The group I was with enjoyed walking and doing a lot of stopping and standing. We did 3 miles in 3 hours. Jesse was irritated by the constant stopping and standing around. Whenever oncoming horses (spooking of course at him) refused to pass, Jesse got perturbed and spun and danced. We spent the first 20 minutes of the drive stopping and standing to “practice” whoa in place along the narrow, rocky, and slightly hilly trail, while oncoming horses refused to pass. It was an interesting experience to say the least.
Suffice to say, Jesse and I are used to a faster pace. The riders I was with were none too happy with Jesse’s antics about standing still, but I was also none too happy with having to stand still for anywhere up to 20 minutes! The riders felt Jesse wasn’t a good driving horse because he was not standing well. I had a hard time standing too – mainly because I like to work my horses a little!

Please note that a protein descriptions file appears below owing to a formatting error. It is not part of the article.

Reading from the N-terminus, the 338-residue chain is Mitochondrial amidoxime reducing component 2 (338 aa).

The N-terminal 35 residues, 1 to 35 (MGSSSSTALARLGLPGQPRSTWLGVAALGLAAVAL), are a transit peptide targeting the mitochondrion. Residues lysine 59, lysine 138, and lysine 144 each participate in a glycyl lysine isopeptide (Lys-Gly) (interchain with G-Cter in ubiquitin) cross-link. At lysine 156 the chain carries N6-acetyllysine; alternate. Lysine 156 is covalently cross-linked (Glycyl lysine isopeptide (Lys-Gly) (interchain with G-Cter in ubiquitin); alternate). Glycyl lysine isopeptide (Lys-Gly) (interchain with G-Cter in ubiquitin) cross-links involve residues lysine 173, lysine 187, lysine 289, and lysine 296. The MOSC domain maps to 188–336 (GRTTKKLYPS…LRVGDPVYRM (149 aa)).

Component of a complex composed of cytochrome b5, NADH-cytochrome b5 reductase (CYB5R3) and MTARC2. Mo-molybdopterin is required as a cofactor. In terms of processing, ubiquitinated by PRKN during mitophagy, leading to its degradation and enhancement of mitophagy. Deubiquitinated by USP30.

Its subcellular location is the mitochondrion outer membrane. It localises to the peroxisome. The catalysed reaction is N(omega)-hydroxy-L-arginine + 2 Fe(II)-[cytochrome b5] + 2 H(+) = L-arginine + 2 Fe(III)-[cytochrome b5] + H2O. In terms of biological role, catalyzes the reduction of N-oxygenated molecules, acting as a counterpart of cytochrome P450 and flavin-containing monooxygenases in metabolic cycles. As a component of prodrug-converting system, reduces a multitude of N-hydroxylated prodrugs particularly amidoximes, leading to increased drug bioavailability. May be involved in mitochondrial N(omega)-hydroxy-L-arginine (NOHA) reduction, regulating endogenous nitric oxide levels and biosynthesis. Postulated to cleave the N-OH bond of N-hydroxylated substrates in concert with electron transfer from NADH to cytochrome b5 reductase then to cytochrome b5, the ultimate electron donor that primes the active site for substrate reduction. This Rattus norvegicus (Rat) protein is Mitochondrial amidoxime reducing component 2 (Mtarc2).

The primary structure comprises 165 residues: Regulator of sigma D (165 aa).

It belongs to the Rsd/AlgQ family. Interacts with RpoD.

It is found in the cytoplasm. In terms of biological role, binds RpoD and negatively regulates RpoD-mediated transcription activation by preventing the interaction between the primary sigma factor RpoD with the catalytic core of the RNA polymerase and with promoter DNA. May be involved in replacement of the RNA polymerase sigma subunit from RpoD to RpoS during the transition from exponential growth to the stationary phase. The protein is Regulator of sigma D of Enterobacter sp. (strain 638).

I guess some people just enjoy a slower pace…. I consider all of my horses well broke to drive. There is nothing you can’t do with them. But I will admit – we are not “stander-arounders”. That isn’t to say I gallop the whole time or try to set some new land speed record everytime I am out, but we do move!
The riders I was with stopped up and down hills and blocked the path of the cart, congested up the trail as they stood around with passing horses freaking out, and seemed not to understand that it was hard for Jesse to stop going down a rocky hill with a person in the cart! He’s just a little guy after all!